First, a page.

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The Persian Gulf : a study of the U.S.-Iranian relations in the Post-Gulf War era

The Persian Gulf : a study of the U.S.-Iranian relations in the Post-Gulf War era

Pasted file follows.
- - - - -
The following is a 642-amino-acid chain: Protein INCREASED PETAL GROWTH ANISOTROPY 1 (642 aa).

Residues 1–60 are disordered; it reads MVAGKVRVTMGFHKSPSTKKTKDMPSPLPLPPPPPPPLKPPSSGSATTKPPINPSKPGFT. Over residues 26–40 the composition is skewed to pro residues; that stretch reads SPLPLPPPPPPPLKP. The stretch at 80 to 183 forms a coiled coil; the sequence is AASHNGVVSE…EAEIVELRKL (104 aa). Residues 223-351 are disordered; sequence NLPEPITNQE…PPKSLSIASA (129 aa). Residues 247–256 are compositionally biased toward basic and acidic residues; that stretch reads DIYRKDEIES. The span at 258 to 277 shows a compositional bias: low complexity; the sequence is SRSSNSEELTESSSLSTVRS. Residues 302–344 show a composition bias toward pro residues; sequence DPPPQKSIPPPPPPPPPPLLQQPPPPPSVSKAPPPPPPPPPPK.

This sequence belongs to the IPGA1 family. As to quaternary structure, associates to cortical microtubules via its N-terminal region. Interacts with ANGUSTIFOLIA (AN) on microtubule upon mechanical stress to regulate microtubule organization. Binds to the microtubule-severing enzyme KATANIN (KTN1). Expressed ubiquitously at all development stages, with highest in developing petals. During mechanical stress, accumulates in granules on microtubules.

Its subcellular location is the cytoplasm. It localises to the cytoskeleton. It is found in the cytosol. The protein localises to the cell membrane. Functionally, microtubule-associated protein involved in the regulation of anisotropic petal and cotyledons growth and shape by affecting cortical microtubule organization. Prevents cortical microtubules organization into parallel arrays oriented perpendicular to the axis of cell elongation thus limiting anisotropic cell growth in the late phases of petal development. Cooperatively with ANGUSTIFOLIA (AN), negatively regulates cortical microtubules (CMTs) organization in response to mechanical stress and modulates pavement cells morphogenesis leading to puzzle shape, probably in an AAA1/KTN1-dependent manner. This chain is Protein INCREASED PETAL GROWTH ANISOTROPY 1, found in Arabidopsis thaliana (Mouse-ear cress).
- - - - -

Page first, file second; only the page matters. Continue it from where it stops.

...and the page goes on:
The Clinton administration and other U.S. policy makers have vested interest in demonising Iran, Islam and the governments and political movements which challenge the U.S. and pro-Western muslim regimes in its name. For nearly fifty years America was politically, economically, militarily and ideologically geared towards fighting a Cold War with the USSR. The United States seems to be attempting to fill the post-Cold war vacuum with another threat against which to test its bravado and power, and to provide a new justification for committing a large proportion of its budget to the defence sector - preserving jobs and serving vested interests associated with the military-industrial complex. The United States may be seeking a leading military role in world affairs to alleviate a feeling of insecurity associated with its gradual decline as a world power, severe internal socio­ economic problems, and the loss of economic ground to Europe and Japan. The U.S. is also anxious for a justification for foreign intervention to protect its interests in the Third World, especially the Persian Gulf oil. During the Cold War the policy of containment provided this. Now, in the post-Cold war era, the U.S. is in need of a new enemy in the region to continue its policy, an "Islamic fundamentalist" Iran is an ideal excuse.26